Neag School students completing the UConn Administrator Preparation Program (UCAPP) this spring presented their change projects — the program’s signature capstone assignment, in which students identify a need or opportunity for school improvement and work toward positive change — during the 6th Annual Change Project Day.
The program, designed to prepare school leaders to serve in the state of Connecticut, last month brought together 23 students to share their projects and field questions from alumni and fellow cohort members during presentations held via a Zoom web conference call.
Change Project Day provides the opportunity “to celebrate our students’ UCAPP two-year leadership journey,” says Richard Gonzales, associate professor-in-residence and director of Educational Leadership Preparation Programs in the Neag School. The projects, he adds, serve as a “capstone assignment that provides an authentic opportunity for our students to apply what they have learned, and to lead improvement around an area of need in their internship or home school.”
Gladis Kersaint, dean of the Neag School, shared words of encouragement with the UCAPP grads and their guests during the online event. “The Class of 2020 will go down in UConn’s history as nothing short of unforgettable, with everything that has transpired over these past few months,” she said. “Your perseverance has been extraordinary, but even beyond that, what’s just as commendable is your enthusiasm about wanting to become capable leaders when the world is in greater need than ever before.”
Responding to the Pandemic: ‘A Real-Time Case Study’
While the Change Project Day normally would have occurred on the UConn Storrs campus, the coronavirus impacted that as well as the program’s spring semester, including the launch of UCAPP 3.0, the third-generation design of the program.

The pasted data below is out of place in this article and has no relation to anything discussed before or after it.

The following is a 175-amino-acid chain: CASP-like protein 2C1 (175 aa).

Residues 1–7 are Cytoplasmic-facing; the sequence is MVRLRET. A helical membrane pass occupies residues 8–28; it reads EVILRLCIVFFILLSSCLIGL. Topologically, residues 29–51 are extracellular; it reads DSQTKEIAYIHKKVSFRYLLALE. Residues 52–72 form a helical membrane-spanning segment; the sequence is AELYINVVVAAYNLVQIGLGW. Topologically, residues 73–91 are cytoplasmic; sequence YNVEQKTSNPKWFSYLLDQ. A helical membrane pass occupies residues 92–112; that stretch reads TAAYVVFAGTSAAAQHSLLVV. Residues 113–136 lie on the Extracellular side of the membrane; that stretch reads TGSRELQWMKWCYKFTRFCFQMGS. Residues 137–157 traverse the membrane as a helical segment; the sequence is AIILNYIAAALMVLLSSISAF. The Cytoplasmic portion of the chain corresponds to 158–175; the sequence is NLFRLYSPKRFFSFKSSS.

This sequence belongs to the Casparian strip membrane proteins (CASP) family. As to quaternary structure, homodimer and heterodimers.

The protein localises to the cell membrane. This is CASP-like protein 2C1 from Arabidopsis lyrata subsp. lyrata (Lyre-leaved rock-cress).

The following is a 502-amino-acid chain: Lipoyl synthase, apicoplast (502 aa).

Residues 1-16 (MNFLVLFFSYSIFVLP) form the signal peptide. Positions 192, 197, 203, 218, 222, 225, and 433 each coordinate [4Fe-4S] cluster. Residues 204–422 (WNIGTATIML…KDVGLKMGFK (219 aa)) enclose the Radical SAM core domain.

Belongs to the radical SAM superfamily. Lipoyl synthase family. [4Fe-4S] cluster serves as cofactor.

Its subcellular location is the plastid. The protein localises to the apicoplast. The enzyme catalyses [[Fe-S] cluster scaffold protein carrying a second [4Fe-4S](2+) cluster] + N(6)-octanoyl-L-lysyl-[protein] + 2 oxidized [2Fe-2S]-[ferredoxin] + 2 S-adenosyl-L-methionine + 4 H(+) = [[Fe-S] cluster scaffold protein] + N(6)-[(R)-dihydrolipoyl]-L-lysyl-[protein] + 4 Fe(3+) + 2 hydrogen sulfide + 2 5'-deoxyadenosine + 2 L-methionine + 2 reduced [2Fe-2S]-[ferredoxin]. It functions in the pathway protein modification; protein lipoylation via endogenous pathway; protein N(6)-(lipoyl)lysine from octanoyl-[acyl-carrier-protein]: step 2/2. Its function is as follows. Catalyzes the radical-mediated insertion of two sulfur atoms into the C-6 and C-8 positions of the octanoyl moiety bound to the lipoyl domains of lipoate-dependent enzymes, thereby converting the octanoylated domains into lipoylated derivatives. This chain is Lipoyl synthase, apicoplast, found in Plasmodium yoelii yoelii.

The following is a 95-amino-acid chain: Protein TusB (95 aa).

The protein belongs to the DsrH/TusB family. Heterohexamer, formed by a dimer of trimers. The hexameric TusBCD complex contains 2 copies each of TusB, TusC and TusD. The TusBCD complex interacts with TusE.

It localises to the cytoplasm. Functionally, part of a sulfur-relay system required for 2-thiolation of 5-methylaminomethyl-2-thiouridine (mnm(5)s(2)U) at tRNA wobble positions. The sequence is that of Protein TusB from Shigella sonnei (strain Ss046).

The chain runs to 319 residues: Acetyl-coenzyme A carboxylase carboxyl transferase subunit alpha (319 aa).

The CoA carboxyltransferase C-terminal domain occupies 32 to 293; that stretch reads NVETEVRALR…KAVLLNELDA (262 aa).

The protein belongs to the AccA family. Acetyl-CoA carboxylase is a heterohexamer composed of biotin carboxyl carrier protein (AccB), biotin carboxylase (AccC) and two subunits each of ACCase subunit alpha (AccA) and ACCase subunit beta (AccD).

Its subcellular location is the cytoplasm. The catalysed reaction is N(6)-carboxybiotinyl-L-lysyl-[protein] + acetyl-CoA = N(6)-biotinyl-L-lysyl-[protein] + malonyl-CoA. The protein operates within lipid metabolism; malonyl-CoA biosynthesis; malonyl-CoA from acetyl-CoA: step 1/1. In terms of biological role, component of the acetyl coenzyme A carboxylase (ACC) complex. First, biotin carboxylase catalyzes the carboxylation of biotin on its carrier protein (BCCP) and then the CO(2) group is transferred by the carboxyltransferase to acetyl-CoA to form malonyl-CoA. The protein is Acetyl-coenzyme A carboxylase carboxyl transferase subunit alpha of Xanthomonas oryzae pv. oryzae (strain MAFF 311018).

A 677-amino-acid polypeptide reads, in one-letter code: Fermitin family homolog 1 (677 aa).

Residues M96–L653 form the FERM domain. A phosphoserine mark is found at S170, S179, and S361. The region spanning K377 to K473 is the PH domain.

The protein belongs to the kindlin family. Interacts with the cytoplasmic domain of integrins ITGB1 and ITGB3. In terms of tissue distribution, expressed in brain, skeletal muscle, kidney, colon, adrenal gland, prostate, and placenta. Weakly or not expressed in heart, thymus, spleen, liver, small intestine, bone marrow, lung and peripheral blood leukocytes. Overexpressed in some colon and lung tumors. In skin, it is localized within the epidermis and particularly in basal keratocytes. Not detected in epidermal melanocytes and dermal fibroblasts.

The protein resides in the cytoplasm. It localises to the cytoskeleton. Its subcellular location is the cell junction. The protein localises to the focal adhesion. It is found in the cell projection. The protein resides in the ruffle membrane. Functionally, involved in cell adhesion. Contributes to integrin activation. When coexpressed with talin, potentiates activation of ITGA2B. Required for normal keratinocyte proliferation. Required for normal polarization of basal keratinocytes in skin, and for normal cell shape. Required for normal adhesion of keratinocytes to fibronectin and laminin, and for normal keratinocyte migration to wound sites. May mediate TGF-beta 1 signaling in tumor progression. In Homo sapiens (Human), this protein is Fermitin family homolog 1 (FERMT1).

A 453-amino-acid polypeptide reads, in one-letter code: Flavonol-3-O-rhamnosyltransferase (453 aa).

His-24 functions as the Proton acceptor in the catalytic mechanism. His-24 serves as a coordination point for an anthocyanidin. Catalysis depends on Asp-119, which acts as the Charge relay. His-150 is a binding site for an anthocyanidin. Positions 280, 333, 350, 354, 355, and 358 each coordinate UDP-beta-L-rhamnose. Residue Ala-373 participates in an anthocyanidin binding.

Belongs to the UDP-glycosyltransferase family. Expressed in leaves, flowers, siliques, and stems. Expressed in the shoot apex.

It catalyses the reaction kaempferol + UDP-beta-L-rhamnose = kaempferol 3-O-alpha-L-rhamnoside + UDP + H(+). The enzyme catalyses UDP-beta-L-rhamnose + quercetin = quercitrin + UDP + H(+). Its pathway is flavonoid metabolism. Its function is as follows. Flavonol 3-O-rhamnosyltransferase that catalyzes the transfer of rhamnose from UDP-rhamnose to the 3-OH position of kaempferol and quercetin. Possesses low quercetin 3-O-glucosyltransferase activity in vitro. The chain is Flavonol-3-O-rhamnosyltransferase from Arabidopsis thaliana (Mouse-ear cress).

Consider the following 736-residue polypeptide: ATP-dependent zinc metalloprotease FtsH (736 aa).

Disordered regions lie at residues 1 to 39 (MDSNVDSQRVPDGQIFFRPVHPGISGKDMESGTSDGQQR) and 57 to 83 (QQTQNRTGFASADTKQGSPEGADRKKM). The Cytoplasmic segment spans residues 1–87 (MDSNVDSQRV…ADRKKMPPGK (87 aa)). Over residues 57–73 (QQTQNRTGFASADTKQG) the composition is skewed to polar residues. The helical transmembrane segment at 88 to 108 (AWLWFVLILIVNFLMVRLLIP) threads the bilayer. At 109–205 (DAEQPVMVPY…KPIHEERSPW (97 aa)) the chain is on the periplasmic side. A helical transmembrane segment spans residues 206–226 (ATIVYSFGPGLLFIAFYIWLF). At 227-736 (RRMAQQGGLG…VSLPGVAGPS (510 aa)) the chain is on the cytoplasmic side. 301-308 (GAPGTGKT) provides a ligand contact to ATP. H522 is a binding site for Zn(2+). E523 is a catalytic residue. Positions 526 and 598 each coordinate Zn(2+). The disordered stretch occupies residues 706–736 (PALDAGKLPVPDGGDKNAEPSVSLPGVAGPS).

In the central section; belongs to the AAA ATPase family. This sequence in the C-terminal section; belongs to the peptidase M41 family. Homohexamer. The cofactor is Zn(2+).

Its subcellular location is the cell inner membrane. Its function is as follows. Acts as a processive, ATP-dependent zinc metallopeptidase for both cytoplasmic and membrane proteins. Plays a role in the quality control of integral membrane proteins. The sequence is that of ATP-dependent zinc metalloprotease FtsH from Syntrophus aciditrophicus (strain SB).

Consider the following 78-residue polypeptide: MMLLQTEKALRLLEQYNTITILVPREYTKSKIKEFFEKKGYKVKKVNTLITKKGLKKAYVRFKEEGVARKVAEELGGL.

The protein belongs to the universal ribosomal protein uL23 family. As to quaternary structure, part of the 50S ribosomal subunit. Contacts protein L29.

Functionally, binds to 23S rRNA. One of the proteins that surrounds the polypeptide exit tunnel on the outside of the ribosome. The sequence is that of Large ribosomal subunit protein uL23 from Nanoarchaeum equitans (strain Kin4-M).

“Due to the pandemic, our students had to deal with significant changes to their personal and professional realities in addition to managing the demands of UCAPP.”
— Richard Gonzales, Director, Educational Leadership Preparation Programs
UCAPP had redesigned its program, introducing changes that went into effect this past July, through a nationwide $48.5 million four-year partnership program funded by the Wallace Foundation. UConn is one of seven universities participating in the initiative, aimed at improving training for aspiring school administrators. As part of UCAPP 3.0, students will now have leadership coaches guiding them in planning and strategizing their change projects. The coaches, like the program’s mentors of the past, will continue to be selected from among current and retired principals and school administrators.
In response to the pandemic, all UCAPP courses continued without interruption, shifting to a distance-learning format. Instructors adjusted syllabi to incorporate discussions about leadership in K-12 public education in the face of unprecedented change.
“The crisis served as a real-time case study for analysis, discussion, and reflection,” says Gonzales.
The bigger change occurred in the area of the practicum, or internship. With schools closed, Year 2 students who presented in April could not bring closure to their school improvement initiatives (i.e., change projects). As a result, some students had to report limited, or ‘in progress’ outcomes, according to Gonzales.
Leadership coaching also shifted to a distance-learning format. As with the coursework, UCAPP leadership coaches used examples of school/district responses to the crisis as a case study for discussion about effective school leadership practices.
“Due to the pandemic, our students had to deal with significant changes to their personal and professional realities in addition to managing the demands of UCAPP,” says Gonzales. “Similarly, our faculty (instructors and leadership coaches) had to plan to support student learning differently and use technology to teach online.”
“All of this happened within a few weeks, and it honestly went as smoothly and positively as realistically possible. This speaks to the high capacity, professionalism, character, and commitment of everyone involved,” he says.